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Labour in race to the bottom over immigration

Ed Miliband says he wants to halt the “race to the bottom” in wages, jobs and employment rights. All fine sentiments, except that when it comes down to policies, Labour is in its very own race to the bottom over immigration.

On Friday, Nigel Farage, the leader of the nationalist-populist Ukip, blamed migrant workers from Eastern Europe for many of Britain’s woes. He ludicrously claimed that “Romanian crime gangs” were at the centre of a London crime wave. Farage demanded action to prevent the free movement of Romanian workers into Britain from January 1 under European Union rules.

Less than 48 hours later, Miliband and his immigrant spokesperson Chris Bryant were at it. Trailed in the media as a policy that offered “a Brit job for each foreign worker hired”, Miliband was quoted as saying: “Any firm that wants to bring in a foreign worker from outside the EU will also have to train up someone who is a local worker."

In a rambling interview with Andrew Marr, the Labour leader added: "I do want to get low skill immigration down and therefore overall immigration down, yes. In our first year in office we will legislate for an immigration bill which has secure control of our borders, cracks down on exploitation of workers coming here undercutting workers already here.” For good measure, Bryant in an article for the Huffington Post, warned about the dangers of a “growing reliance on overseas workers”.

All this is pandering to the most intolerant point of view, that workers’ wages have been driven down by cheap labour from other countries. This is nationalism pure and simple, looking for a scapegoat when the causes are to be found in the economic system itself.

Miliband – first generation British, by the way from a family that fled Nazi persecution – implies that if low skilled workers are blocked off, wages would rise in proportion. Nothing, of course, could be further from the truth. How, for example, does Labour explain that in earlier periods of mass immigration to Britain, in the 1950s and 60s, wages did not fall and unemployment was relatively low?

The movement of workers is an expression of the globalisation of the capitalist economy that has happened largely at the expense of wages, conditions and jobs in every country, including the United States. Here, average weekly earnings are still 14% below their peak achieved in 1972, having fallen 40 years in a row.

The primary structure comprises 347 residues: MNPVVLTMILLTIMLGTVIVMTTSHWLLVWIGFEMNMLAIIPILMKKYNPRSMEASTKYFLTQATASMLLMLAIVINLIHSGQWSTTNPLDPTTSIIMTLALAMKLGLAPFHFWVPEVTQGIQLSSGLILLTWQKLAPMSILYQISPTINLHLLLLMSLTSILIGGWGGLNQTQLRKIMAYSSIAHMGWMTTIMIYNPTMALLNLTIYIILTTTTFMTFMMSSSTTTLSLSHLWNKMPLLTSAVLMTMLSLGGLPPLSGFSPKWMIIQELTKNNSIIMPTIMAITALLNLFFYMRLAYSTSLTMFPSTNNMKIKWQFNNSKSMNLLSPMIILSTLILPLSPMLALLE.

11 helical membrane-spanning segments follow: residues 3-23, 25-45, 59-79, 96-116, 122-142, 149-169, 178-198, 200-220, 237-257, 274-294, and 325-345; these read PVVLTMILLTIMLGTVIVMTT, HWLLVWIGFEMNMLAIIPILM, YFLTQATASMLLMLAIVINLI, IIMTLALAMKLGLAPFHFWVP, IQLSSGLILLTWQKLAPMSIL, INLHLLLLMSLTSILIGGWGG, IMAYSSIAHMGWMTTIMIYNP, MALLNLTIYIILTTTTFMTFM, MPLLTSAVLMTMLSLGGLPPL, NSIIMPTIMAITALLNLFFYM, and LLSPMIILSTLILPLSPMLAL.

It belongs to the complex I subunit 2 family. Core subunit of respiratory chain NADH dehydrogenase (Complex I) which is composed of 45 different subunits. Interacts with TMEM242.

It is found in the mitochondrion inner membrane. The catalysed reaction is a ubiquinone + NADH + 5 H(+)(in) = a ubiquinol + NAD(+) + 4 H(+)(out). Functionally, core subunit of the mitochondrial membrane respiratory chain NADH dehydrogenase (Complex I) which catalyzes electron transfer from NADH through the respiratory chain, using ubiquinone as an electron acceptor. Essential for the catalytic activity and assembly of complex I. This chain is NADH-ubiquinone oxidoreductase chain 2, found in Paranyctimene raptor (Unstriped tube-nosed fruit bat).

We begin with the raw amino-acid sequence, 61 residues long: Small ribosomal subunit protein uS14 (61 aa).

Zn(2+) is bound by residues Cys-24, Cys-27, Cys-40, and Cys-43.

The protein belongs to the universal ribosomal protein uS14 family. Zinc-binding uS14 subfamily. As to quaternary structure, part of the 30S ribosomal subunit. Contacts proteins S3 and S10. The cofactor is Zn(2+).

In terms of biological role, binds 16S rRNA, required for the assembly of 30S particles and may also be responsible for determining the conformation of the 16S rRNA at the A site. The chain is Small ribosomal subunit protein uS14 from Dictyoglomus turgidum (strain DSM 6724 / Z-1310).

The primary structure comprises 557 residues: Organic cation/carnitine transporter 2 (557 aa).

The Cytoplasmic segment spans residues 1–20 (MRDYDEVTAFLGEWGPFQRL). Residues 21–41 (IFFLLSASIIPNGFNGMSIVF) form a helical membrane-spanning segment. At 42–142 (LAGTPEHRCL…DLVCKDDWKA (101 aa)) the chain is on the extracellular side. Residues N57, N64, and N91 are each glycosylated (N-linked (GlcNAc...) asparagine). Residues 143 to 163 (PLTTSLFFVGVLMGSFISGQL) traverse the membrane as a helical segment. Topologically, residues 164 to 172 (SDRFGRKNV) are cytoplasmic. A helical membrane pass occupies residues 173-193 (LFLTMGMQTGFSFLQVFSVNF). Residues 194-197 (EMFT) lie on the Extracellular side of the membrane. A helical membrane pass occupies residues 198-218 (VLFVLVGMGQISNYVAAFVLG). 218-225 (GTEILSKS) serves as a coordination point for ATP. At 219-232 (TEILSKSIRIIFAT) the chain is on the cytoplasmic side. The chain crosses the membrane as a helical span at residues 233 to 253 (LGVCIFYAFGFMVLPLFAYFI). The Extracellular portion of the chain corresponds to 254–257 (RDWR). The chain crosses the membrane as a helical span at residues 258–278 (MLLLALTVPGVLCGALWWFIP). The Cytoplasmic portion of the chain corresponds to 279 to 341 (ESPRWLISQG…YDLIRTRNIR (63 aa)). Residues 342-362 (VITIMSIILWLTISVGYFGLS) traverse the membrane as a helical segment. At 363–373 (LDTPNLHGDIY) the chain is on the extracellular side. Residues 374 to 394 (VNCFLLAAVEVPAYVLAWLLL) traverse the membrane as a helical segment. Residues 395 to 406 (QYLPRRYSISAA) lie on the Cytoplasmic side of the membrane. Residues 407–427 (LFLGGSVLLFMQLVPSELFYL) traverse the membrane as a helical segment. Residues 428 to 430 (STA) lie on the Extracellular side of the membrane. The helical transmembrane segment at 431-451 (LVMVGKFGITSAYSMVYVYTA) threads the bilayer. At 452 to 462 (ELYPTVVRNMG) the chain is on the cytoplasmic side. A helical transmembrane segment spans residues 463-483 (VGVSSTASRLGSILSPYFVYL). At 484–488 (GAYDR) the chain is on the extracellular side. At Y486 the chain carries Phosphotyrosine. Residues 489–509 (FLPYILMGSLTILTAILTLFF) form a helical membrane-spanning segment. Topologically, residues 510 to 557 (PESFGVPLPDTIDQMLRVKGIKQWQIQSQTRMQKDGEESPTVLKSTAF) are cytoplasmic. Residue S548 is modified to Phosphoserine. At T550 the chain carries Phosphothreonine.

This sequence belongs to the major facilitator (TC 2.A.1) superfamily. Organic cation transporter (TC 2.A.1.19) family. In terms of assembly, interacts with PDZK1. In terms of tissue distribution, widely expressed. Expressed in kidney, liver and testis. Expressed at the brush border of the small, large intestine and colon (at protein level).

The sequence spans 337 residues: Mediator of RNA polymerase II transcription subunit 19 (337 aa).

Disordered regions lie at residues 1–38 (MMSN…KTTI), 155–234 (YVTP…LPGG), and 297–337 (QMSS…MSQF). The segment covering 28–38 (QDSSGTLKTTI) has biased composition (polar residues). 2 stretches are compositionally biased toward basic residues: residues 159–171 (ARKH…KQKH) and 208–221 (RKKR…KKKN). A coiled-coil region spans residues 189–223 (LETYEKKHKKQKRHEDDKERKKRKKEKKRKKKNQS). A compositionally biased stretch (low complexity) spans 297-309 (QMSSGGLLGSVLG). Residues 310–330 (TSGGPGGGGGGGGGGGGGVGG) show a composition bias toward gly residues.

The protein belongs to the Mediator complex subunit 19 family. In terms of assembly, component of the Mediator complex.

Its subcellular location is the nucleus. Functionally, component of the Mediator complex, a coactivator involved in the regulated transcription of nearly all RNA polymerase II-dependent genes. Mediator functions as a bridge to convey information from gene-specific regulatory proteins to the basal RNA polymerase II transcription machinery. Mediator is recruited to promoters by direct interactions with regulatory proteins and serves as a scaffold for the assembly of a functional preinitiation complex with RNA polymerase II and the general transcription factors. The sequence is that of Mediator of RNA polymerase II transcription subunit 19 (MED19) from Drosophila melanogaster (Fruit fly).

In Britain, as the power of globalised capital to dictate to governments and trade unions grew, so the share of wealth going to workers actually fell. The wage share of annual national income (GDP) reached a high of 64.5% in 1975, falling to a record post-war low of 51.7% in 1996 and was 53.2% in 2008 – close to where it was more than a decade before

As the 2009 TUC report Unfair to Middling explained:

The declining wage share has been driven by the introduction of flexible labour markets since the 1980s (with the paring back of employment protection rules); economic liberalisation (including privatisation); the increasing constraints on collective bargaining; a reduction in the demand for unskilled labour resulting from technical change; and the global transfer of jobs triggered by globalisation.

And in another report, The Great Wages Grab, the TUC found that by 2010 the average full time person in work would be paid £7,000 more than they actually were if wages had kept up with economic growth and “if the best paid had not increased their wages at the expense of everyone else”.

And this was after 13 years of New Labour governments!

Miliband’s shameful race to the bottom over race and immigration is already suffering internal contradictions. The original policy of getting employers to offer an apprenticeship to a local person for every “foreign worker” hired has fallen foul of the requirement to make jobs available to workers from all European Union member states.

With living standards for most falling away rapidly – a situation certain to worsen when fuel and transport costs rise sharply in the next few months – Miliband and Labour are looking for anyone but capitalism to blame. One Nation Labour is as reactionary as its new name would suggest.

Paul Feldman
Communications editor
23 February 2013

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